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Kiev pleased by Ukraine-EU summit results despite EU reservations

December 19, 2011, 19:37 UTC+3

“The only instance that can solve all questions is the court,” the minister said

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KIEV, December 19 (Itar-Tass) —— Ukrainian presidential chief of staff Sergei Levochkin said the results of the Ukraine-EU summit can be described as successful.

He noted the desire stated by the sides in the joint statement to sign a new agreement on Ukraine’s association with the European Union “as soon as possible”.

According to Levochkin, “this may happen in December or February. Everything depends on the bureaucratic machinery and on when it gets the text ready”.

First Deputy Prime Minister Andrei Klyuyev echoed him by saying that the agreement may be initialled “within a month of a month and a half”.

Diplomatic sources said earlier that the association agreement between Ukraine and the EU has 1,800 pages, while previous agreements signed by the EU with other countries were no more than 40-50 pages.

The European Union is determined to sign an association agreement with Ukraine as soon as possible, President of the European Council Herman Van Rompuy said at an EU-Ukraine summit.

He expressed the hope that the talks would have a successful outcome.

Ukraine and the European Union are close to finishing the work on the text of the association agreement, Ukrainian President Viktor Yanukovich.

“The 15th summit is of special importance for our state. Today we have come close to finishing the work on the text of the association agreement and to preparing it for signing and implementation,” the president said.

“This is a document that lays the foundation for political association and economic integration between Ukraine and the EU,” he said.

He believes that the association agreement will become a key tool for carrying out Ukraine’s integration policy.

“Our goals regarding integration with the EU are based on a clear choice made by the Ukrainian people and are enshrined in national legislation,” the president said.

The association agreement, which will also envisage a free trade zone between Ukraine and the EU, was expected to be signed in December. Kiev believes that it has to pave the way for Ukraine’s admission to the EU. However the crisis in relations between Kiev and Brussels over the former Prime Minister Yulia Timoshenko trial put the matter in limbo. Moreover, some of the EU countries have made it clear that their national parliaments would not ratify this agreement unless Timoshenko is freed.

Catherine Ashton, the High Representative of the Union for Foreign Affairs and Security Policy, warned that the entry into force of the agreement between the European Union and Ukraine on association and a free trade zone may be delayed by the Timoshenko case.

She said that the coordination and signing of the agreement would proceed in accordance with the schedule, but the technical stage would be followed by a political one, which includes the approval by the European Union, and this is where complications can arise.

EU ministers confirmed on the sidelines of the meeting that the document would be signed before the end of the year, but its ratification by the national parliaments of the EU member states and by the European Parliament was unlikely to be completed until Ukraine resolves EU human rights concerns, one of which is the Timoshenko case.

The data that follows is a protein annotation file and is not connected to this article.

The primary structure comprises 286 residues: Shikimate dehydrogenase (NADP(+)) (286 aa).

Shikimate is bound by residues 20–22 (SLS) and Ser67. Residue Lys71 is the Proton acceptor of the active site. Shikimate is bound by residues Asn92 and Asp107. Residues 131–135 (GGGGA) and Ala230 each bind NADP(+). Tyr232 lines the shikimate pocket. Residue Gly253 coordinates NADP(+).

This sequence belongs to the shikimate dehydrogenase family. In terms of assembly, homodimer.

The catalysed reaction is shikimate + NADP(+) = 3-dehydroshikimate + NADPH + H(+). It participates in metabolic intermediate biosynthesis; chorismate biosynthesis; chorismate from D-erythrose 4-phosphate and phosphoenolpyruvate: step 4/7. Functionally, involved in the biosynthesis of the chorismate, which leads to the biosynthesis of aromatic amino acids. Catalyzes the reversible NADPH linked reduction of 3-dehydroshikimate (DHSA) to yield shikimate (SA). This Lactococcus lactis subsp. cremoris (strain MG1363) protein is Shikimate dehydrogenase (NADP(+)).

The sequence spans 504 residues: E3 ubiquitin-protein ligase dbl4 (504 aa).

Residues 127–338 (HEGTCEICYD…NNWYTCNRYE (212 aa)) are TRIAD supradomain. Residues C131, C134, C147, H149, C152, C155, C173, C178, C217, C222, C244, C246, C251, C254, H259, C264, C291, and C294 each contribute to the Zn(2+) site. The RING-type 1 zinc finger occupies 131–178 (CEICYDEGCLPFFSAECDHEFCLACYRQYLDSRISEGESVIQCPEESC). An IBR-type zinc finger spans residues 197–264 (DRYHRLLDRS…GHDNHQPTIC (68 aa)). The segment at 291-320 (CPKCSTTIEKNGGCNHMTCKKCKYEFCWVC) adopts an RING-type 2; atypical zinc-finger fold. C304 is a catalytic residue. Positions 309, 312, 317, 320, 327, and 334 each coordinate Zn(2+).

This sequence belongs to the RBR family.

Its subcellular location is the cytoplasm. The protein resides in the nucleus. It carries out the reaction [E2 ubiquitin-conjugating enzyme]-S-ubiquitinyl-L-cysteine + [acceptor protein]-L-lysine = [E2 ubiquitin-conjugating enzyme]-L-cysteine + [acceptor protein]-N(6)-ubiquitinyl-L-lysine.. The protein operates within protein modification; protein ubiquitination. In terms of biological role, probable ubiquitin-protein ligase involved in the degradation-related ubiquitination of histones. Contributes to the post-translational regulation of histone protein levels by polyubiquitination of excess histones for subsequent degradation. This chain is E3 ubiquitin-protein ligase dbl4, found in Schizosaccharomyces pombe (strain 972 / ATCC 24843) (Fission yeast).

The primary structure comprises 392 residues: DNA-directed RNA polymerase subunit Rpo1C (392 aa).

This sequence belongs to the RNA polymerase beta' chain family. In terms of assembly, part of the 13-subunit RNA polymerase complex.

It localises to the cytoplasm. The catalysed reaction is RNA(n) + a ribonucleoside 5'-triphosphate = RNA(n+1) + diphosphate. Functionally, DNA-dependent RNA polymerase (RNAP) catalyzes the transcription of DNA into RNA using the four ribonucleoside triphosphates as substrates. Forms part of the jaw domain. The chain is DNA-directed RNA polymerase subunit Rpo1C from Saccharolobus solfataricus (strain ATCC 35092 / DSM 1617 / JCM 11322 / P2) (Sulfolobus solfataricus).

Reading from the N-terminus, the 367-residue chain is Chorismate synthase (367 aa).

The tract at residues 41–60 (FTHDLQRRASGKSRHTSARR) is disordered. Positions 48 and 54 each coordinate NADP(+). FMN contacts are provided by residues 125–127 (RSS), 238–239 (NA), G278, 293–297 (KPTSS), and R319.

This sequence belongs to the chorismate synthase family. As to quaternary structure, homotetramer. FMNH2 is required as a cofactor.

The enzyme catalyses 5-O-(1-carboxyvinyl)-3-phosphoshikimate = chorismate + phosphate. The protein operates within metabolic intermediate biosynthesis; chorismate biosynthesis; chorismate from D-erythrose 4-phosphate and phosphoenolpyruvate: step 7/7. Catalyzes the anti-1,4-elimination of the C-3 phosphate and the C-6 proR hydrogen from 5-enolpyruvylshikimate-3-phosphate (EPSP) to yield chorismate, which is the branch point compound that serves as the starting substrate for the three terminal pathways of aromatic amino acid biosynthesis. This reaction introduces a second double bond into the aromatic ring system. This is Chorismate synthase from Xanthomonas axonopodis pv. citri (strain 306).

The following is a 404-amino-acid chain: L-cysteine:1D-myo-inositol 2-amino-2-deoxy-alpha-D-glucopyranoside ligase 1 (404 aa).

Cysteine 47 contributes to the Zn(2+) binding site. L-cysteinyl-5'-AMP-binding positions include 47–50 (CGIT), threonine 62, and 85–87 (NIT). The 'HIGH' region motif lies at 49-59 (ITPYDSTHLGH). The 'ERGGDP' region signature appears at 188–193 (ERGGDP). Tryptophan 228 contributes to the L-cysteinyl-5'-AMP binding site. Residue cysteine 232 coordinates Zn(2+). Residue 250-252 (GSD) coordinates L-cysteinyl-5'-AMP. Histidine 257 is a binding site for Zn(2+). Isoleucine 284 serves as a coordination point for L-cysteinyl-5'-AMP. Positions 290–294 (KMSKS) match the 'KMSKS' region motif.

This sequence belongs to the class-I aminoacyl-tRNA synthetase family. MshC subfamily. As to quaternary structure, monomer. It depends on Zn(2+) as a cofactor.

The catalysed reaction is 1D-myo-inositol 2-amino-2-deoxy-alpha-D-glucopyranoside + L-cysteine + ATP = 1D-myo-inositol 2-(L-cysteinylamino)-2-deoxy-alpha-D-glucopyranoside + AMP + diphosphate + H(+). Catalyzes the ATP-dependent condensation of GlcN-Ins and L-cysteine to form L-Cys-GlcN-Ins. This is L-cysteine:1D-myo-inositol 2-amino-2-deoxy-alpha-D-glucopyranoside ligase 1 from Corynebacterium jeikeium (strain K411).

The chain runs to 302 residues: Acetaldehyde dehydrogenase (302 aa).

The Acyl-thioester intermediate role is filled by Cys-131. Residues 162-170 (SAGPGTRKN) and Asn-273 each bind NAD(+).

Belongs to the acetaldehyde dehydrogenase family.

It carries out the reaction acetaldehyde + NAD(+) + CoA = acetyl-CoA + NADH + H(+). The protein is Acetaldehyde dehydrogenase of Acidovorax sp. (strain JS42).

Ukrainian Foreign Minister Konstantin Grishchenko denied politics behind the Timoshenko criminal case.

“It's very bad when opposition leaders are prosecuted, but this is different - this is a matter of government responsibility,” Grishchenko said at the PACE replying to questions from parliamentarians.

“The only instance that can solve all questions is the court,” the minister said.

Yanukovich earlier called for integration and further admission of his country to the European Union.

“Our main priority is integration into the European Union,” Yanukovich said.

“We are ready to sign an agreement on association this year. And we want this agreement to mention prospects for Ukraine's admission to the European Union so that it is not a hollow document,” he said.

Ukraine is seeking to sign an association agreement with the European Union, which will reflect prospects for its membership in this organisation, Yanukovich said.

According to Yanukovich, an agreement with the EU “should be meaningful and carry certain obligations, but partners in the European Union do not want to take our position into account”.

“We are not asking for money, but we have one condition: this document should reflect prospects for Ukraine's admission to the EU. If it's not there, it [the agreement] is empty,” the president said.

“There are states that are strongly against EU enlargement, and the impression is that we are begging like the poor relation, but they won't let us in,” he added.

“If we cannot sign the agreement today, let's do it tomorrow. Let's be patient. Let's see how reforms go in Ukraine. We are carrying them out for ourselves, not for Europe,” Yanukovich said.

Ukraine and the EU began negotiations on a new basic agreement in March 2007 and on the creation of a free trade zone in February 2008. In September 2008, Ukraine and the EU agreed to sign a new reinforced agreement on the principles of Ukraine's association, which would include the creation of a free trade zone.

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